As reported over the past five years, human traffickers exploit domestic and foreign victims in Chad, and traffickers exploit Chadian victims abroad. The country’s trafficking problem is primarily internal and exacerbated by high levels of poverty across the country. Families frequently entrust their children to live with relatives or intermediaries to receive education, apprenticeship, goods, or money; some of those relatives or intermediaries subsequently subject the children to forced labor in domestic service or cattle herding. Traffickers exploit children in forced labor as beggars in urban areas, agricultural laborers on farms, gold mining in the north of the country, charcoal production, and as domestic workers. In the Lake Chad region, traffickers exploit children in catching, smoking, and selling fish. Some religious leaders subject children who leave their villages to attend traditional Quranic schools—known as mouhadjirin—into forced begging, street vending, or other forced labor.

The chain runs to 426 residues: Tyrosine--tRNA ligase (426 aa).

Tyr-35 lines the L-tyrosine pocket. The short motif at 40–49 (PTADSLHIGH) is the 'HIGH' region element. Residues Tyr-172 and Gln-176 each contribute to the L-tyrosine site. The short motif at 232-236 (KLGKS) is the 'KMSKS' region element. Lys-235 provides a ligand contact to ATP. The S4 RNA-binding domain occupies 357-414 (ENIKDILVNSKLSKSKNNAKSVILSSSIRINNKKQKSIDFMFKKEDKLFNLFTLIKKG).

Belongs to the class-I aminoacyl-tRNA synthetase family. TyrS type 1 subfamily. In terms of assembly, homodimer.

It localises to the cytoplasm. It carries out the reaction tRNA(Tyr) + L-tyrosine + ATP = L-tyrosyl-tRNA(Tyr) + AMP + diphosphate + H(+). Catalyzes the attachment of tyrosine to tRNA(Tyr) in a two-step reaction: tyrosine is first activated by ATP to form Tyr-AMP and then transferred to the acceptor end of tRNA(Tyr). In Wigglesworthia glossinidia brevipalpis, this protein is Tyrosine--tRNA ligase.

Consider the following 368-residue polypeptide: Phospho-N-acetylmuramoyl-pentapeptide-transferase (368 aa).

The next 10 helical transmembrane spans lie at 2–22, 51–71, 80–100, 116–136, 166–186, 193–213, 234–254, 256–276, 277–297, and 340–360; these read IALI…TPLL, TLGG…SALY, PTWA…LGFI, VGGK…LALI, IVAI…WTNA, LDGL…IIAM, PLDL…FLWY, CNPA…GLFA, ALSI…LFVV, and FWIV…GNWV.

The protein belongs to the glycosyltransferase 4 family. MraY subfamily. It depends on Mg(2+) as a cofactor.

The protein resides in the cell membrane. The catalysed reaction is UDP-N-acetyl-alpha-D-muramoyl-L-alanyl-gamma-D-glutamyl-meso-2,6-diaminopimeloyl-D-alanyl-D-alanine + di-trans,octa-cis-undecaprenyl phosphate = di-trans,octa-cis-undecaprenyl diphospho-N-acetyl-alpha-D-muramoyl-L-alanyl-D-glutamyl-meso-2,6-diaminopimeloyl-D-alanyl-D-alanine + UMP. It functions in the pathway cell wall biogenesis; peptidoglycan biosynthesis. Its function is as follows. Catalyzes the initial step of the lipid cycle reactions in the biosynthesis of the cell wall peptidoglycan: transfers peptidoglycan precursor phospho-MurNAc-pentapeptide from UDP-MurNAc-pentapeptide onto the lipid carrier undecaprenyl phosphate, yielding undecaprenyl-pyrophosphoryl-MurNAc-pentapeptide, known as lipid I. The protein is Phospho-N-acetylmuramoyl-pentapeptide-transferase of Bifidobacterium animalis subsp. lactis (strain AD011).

Cattle herders subject some children to forced labor as they follow traditional routes for grazing cattle and, at times, cross ill-defined international borders into Cameroon, the Central African Republic, Sudan, and Nigeria. Traffickers in rural areas sell children in markets for use in cattle or camel herding. In some cases, military or local government officials exploit child herders in forced labor. Traffickers subject some rural Chadian girls who travel to larger towns in search of work to child sex trafficking or domestic servitude. Criminals may exploit refugees and internally displaced people in Chad to child sex trafficking. Experts reported prison officials used inmates as forced labor on private projects, separate from the prisoners’ sentences for their crimes. According to an international organization, Chad hosts more than 450,000 refugees and more than 130,000 internally displaced persons; populations vulnerable to trafficking based on their economic instability and lack of access to support systems. International organizations report the Nigerian terrorist group Boko Haram and its offshoot Islamic State-West Africa forcibly abducted minors to serve as child soldiers, suicide bombers, child brides, and as forced laborers. Community-based vigilante groups tasked with defending people and property in rural areas may recruit and use children in armed conflict.